Hepatitis C treatment completion and
response rates among injecting drug users are similar to those seen in general
patient populations, the findings of a meta-analysis published in the online
edition of Clinical Infectious Diseases
show. The best outcomes were seen in people who received therapy and support for
“The availability of support services
during HCV [hepatitis C virus] treatment significantly increased the treatment
completion rates among drug users,” comment the authors.
Infection with genotypes 1 and 4 and
co-infection with HIV were associated with lower completion and response rates.
In resource-rich settings such as the
United States and Europe, injecting drug users are the group most affected by
hepatitis C. Uptake of therapy for the infection is low in this population,
with less than a fifth of those evaluated actually starting treatment.
Recent improvements in hepatitis C therapy
mean that an increasing number of people can be cured. Understanding the
factors associated with treatment completion and response rates will mean that
services can be tailored to meet the needs of injecting drug users so they can
benefit from the directly acting anti-hepatitis C drugs which are becoming
Investigators therefore designed a
meta-analysis of hepatitis C treatment studies that involved ten or more
injecting drug users and reported on completion and success rates.
“Since most of these studies have
relatively small sample sizes, their aggregation through meta-analysis increases
statistical power and facilitates generation of evidence-based conclusions,”
write the investigators.
A total of 34 studies involving 2866 people met the investigators’ inclusion criteria. The studies were all
published between 2004 and 2011, their sample size ranging from eleven to 822
All the patients had a history of illicit
drug use, with approximately 38% being active users. Over three-quarters (77%)
were male, and their median age was 38 years.
Hepatitis C therapy consisted of pegylated
interferon and ribavirin. Treatment was completed by 83% of patients. The
authors note that this completion rate was comparable to that seen in clinical
trials, which excluded current drug users, conducted during the development of
pegylated interferon/ribavirin therapy.
Findings of the meta-analysis showed that
the higher the proportion of people who received treatment for addiction, the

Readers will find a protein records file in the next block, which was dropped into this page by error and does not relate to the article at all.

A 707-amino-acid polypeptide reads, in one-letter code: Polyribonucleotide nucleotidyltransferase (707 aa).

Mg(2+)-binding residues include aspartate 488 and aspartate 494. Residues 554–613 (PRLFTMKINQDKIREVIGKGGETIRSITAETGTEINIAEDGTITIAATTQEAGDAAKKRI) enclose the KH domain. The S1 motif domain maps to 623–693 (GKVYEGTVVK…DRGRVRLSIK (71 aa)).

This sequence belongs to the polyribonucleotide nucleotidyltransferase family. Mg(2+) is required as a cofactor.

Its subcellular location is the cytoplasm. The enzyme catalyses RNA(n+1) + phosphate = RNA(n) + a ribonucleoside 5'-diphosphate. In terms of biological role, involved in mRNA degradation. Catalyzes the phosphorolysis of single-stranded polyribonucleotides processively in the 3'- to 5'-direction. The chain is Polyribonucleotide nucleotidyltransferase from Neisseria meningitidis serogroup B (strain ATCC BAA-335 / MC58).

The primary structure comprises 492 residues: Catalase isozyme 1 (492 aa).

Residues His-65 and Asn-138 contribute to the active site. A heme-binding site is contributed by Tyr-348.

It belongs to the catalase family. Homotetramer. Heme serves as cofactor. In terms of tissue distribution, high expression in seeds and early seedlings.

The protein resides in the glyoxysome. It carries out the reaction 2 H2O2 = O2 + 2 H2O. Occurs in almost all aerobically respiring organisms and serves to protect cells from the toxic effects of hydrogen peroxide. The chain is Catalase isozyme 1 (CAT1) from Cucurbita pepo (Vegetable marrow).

higher the completion rate for therapy (p < 0.001). There was
non-significant evidence that the rate of treatment completion was increased by
the provision of substitution therapy (p = 0.058).
The completion rate for people infected
with genotypes 1 or 4 was 80%. This compared to a rate of 90% for individuals with genotype 2 or 3 infection. Treatment was completed by 87% of people
with hepatitis C mono-infection, but by just 68% of those co-infected with HIV
and hepatitis C.
Support services significantly improved the
chances of treatment completion (p < 0.001), whereas HIV co-infection (p
< 0.001) and male gender (p < 0.001) were both associated with reduced likelihood of completing a course of therapy.
An undetectable hepatitis C viral load 24
weeks after the completion of therapy (sustained virological response; SVR) was
considered a treatment response. The response rate among people who received
treatment for their drug addiction was 53%. This response rate is similar to
that seen in the overall population of people receiving treatment for chronic
hepatitis C with pegylated interferon/ribavirin.
Response rates were poorer for those with
genotype 1 or 4 infection compared to people infected with genotypes 3 or 4
(45 vs 70%). SVR rates were also lower among people co-infected with HIV
compared to people with hepatitis C mono-infection (41 vs 58%).
Support during treatment from a
multi-disciplinary team was associated with better chances of achieving a
treatment response (p < 0.001).
“Published data suggest that the overall
rates for treatment completion and SVR for [pegylated interferon/ribavirin]-treated
drug users are comparable to registration trials,” conclude the researchers.
“We recommend that drug users treated for addiction should be considered for
HCV treatment under the same circumstances as the non-drug users.”